Just an addendum to the above - two unrelated comments I heard recently while listening to Radio 4 which touch on this topic and have some significance;

The first was from the veteran BBC journalist and historian Peter Snow who remarked in the context of modern day reportage in a multi-media world of instant transmission and global reach that if such had been available at the time of the spontaneous truces at Christmas 1914 then it would have been very difficult, if not impossible, for the war to restart. Or at least had it restarted then the course of events that followed would have been completely different from those that occurred, an incredibly strong dynamic of external social attitudes being applied that could not form or find expression at the time, let alone influence events, but can and often does now.

The second was from a young boy who had just witnessed a brief commemoration of the event at a premiership football match and was asked what he thought "it was all about". The boy said it was obviously important to mark the event as "that football match ended the war, didn't it?"

The boy's ignorance of what really happened (in itself an indictment of how it has been portrayed this year in the popular media) is an easy thing to correct and probably already has been. But his naive optimism, hopefully, will not be damaged in the process. It is his generation which will grow up in the media age that Snow described and, if such optimism and faith in the power to dictate events "from the bottom up" remains intact, then Peter Snow's seemingly equally naive comment which could also be dismissed as sentimentality might in fact be quite profound and true. If there is any hope to be gleaned from commemorating this nebulously historical event then this is where it must lie, I feel.
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PostSubject: Re: The 1914 Christmas Truce   Thu 25 Dec 2014, 03:49

We had a man talking on the radio yesterday who has written about this truce, and he said that when the truces were first reported in Britain they were praised, but within a short time sentiment turned and people were writing letters to the editor etc angry that people were fraternising with an enemy they were supposed to be deadly opposed to.  There was huge support for the war at the time, so I don't think reporting this more widely would have changed things at that time.  Something similar might now, but although photos like the young girl burning from napalm might have repelled people and turned them against the Vietnam War, it hasn't stopped governments turning to war to solve problems, sometimes against the will of their people, and sometimes with their support.  It's not hard to find the words and actions to stir up the public, unprepared to see things from another viewpoint.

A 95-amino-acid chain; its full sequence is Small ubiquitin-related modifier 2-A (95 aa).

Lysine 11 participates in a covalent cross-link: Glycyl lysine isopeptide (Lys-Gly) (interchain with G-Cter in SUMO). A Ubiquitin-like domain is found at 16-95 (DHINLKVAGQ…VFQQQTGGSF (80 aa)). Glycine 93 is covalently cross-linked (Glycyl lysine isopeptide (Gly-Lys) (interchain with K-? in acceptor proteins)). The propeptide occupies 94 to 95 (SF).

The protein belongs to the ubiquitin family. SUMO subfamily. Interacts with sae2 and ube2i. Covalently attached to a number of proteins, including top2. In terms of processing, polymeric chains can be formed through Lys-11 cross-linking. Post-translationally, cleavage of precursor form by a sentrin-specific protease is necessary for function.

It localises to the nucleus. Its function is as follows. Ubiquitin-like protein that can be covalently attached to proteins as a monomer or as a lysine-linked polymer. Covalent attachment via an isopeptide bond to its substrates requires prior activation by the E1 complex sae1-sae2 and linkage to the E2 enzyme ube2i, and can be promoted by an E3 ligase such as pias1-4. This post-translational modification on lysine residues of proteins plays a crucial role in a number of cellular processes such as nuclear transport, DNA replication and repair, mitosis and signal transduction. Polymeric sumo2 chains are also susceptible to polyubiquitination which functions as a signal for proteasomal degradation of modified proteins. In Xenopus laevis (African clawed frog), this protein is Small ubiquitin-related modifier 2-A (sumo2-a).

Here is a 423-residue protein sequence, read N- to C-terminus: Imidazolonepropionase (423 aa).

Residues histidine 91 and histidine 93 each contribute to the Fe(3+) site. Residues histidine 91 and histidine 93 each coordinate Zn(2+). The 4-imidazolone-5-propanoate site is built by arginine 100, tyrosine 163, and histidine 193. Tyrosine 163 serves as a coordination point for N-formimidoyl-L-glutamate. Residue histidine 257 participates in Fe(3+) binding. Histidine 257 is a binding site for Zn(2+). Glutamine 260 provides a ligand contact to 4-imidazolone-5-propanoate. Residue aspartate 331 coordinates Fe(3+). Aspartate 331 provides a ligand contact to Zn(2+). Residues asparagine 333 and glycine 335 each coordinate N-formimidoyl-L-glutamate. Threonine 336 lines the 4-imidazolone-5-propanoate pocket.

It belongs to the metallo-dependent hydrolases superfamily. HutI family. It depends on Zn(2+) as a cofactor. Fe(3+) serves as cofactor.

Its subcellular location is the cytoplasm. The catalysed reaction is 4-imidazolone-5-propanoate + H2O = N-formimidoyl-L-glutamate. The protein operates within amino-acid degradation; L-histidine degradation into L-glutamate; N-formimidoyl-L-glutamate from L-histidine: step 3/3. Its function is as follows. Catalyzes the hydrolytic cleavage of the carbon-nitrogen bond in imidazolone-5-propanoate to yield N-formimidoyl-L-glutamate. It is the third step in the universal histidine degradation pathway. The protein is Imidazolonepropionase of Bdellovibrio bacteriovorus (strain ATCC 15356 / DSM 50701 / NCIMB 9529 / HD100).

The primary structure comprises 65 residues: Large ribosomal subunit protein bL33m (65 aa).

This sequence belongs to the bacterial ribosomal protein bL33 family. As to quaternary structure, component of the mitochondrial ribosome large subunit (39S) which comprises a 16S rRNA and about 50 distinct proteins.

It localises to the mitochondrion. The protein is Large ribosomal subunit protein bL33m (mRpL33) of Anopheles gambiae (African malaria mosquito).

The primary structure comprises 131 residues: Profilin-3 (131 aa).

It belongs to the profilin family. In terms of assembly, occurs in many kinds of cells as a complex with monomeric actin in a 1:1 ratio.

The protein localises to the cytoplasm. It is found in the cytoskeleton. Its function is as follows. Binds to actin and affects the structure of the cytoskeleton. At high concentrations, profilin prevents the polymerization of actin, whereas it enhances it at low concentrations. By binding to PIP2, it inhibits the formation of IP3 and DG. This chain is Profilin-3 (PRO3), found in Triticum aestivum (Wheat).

The researcher and writer on the radio did say that some people did not understand there was supposed to be a truce and shot people anyway, and in other places there was nothing like it in place, and there was still considerable battle deaths in the timeframe.
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PostSubject: Re: The 1914 Christmas Truce   Thu 25 Dec 2014, 10:04

Just seen this interesting article on today's BBC News site:

How France has forgotten the Christmas truce soldiers


Note that it is a BBC article ... I've still yet to see anything about the 1914 Christmas truce in any of the mainstream French press.
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PostSubject: Re: The 1914 Christmas Truce   Thu 25 Dec 2014, 15:01

It is being mentioned in several German newspapers and on news websites this year, but primarily as a "British" phenomenon - a few editorials refer to the puzzlement felt in Germany as to why such an ultimately meaningless event in the overall context of the war deserves such emotional commemoration at all. They also point out that in the recorded instances of this "Weinachts-Waffenruhe" the British soldiers' letters and taped testimony all point out that the gesture originated with the German soldiery, and that while the British media chooses for some reason to focus on the football playing, it was the opportunity to bury fallen soldiers in no-man's-land that was the prime motivation in almost all the recorded cases.

The news website focus.de has reproduced this letter from Alfred Dougan Chater to his mother:

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PostSubject: Re: The 1914 Christmas Truce   Fri 26 Dec 2014, 05:47

Haven't had time to read this article, it may be nothing be emotive rubbish, but I'm posting the link because there are some really interesting photographs 

http://io9.com/the-real-story-behind-the-1914-christmas-truce-in-world-1674671558?utm_campaign=socialflow_io9_facebook&utm_source=io9_facebook&utm_medium=socialflow